On Wednesday, we hopped on a flight and ventured east to south Louisiana to visit the kinfolk of the Beloved. We had not been there in two years, and we last saw much of the bunch on a Florida vacation nearly 18 months ago.

Upon arrival, the Beloved’s mother picked us up from the airport and we went to Drago’s for some charbroiled oysters. And let me just say, if you are ever in the New Orleans area they are worth stopping for. After a quick lunch, we crossed the causeway and headed deep, deep, deep into the woods of south Louisiana, which is practically almost to Mississippi, so you can only imagine.

Since families were going in different directions on Thursday, we broke bread on Wednesday night. In all, it was about fourteen of us, a mixture of siblings, cousins, and their kids joined together at maw-maw’s for Thanksgiving Dinner. We packed into whatever crevasse we could find and ate yummy traditional Thanksgiving foodies. In fact, the only reason it wasn’t an all out gluttonfest is because, well, had we done so, no one would have been able to leave the house, until like, today. Because isn’t it just a rule that grandmother’s house is the smallest house with the shortest ceiling that you could possibly gather? And that’s all-natural obesity prevention RIGHT THERE.

The kids were entertaining, as always. There were only, let me count, NO TANTRUMS! Those that could perform did so, as evidenced by these two doing an encore of Jesus Take The Wheel. Their ability to recall – and sing in key – multitudes of lyrics really makes you want to be careful about what you say in their earshot.


The rest of them just looked cute, like our niece, here piercing us with those gorgeous blue eyes (and the Beloved doing the same, in hazel).


Or like our nephew, here, having a tea party – wearing the colors of the national flag of Louisiana: camoflauge. Proof right there that decency still exists what with the courtesy to wear matching duck hunting boots to tea.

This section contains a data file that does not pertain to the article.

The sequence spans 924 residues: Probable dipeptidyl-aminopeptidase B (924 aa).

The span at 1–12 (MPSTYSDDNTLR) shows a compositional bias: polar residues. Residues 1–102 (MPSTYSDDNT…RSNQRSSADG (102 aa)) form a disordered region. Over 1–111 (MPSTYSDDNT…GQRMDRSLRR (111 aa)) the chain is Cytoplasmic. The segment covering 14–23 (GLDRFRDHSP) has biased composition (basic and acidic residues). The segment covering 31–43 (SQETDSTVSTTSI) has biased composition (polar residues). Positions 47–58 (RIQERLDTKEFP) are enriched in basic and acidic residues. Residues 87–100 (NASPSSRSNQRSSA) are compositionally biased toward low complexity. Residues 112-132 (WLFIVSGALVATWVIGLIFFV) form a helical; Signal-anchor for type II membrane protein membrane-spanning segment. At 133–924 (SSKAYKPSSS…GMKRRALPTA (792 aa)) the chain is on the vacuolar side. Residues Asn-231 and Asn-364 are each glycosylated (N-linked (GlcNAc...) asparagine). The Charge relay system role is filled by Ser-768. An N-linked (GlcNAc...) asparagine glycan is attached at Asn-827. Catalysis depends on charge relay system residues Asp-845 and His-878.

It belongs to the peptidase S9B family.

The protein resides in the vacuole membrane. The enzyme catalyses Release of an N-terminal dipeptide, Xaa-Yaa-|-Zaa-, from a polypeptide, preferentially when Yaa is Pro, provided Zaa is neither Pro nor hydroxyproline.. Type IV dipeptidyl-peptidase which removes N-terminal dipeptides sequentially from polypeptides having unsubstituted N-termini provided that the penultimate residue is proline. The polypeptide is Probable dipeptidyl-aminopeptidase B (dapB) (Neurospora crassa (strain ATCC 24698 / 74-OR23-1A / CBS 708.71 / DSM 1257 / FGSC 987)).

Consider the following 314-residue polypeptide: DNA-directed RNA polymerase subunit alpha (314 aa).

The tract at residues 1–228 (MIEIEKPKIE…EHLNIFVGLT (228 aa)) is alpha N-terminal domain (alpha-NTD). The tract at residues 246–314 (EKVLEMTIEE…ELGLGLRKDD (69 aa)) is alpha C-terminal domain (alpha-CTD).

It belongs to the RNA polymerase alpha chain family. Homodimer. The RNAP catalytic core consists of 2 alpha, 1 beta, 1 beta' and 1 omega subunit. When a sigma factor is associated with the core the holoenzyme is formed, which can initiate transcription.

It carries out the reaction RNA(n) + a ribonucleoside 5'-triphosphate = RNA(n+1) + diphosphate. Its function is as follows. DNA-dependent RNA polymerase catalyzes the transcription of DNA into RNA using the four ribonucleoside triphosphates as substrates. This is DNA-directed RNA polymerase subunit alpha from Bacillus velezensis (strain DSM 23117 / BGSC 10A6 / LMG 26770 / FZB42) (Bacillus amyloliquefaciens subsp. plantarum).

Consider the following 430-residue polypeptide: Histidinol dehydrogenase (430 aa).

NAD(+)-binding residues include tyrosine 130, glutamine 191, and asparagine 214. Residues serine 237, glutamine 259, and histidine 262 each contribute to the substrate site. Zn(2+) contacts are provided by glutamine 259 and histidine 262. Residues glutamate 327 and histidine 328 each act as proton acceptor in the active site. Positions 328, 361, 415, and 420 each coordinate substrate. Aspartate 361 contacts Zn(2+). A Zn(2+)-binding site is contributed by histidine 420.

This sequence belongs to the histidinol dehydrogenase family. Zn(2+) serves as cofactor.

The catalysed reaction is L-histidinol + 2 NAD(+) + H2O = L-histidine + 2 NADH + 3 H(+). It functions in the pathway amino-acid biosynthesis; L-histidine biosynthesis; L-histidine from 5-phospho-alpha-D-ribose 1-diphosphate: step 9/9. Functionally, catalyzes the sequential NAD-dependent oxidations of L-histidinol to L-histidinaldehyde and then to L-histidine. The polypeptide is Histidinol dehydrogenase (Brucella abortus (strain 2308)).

We all stayed up way too late. And when I slinked off to bed just before midnight, three generations of the Beloved – she, her mom, and her mom’s mom – were just getting started with their local gossip chatter in the kitchen. It was a wonderful sound to be lulled to sleep to, that sound of history and generations meshing together in voice.

Next day, we mostly relaxed and visited. We did take a drive to the Beloved’s stepmother’s mother’s house. It is a good thing I trust the Beloved, you know, with my life.  Because I swear, getting from one place to another out there is so obscure you could dump bodies.  It was something like: take a left onto the highway at maw-maw’s, then drive to some two-lane road, which is paved. Then take a left at around the third fence. Drive down the gravel road past the pine forest. Pass a cemetery, two farm houses, and two curves and it’ll be the third house on the left. There are no lights and no street signs. You must go from memory. I took my camera and had fun walking around in the cold weather taking pictures, but I’ll have to post those another time.

I’ll leave this post with this photo, taken Friday morning before we left for New Orleans, of some first cousin’s once removed whence the kiddles dropped by maw-maw’s with their play gear in tow. I caught the pair of siblings in a moment of fairy-taking-the-builder-on-a-picnic.


More to come…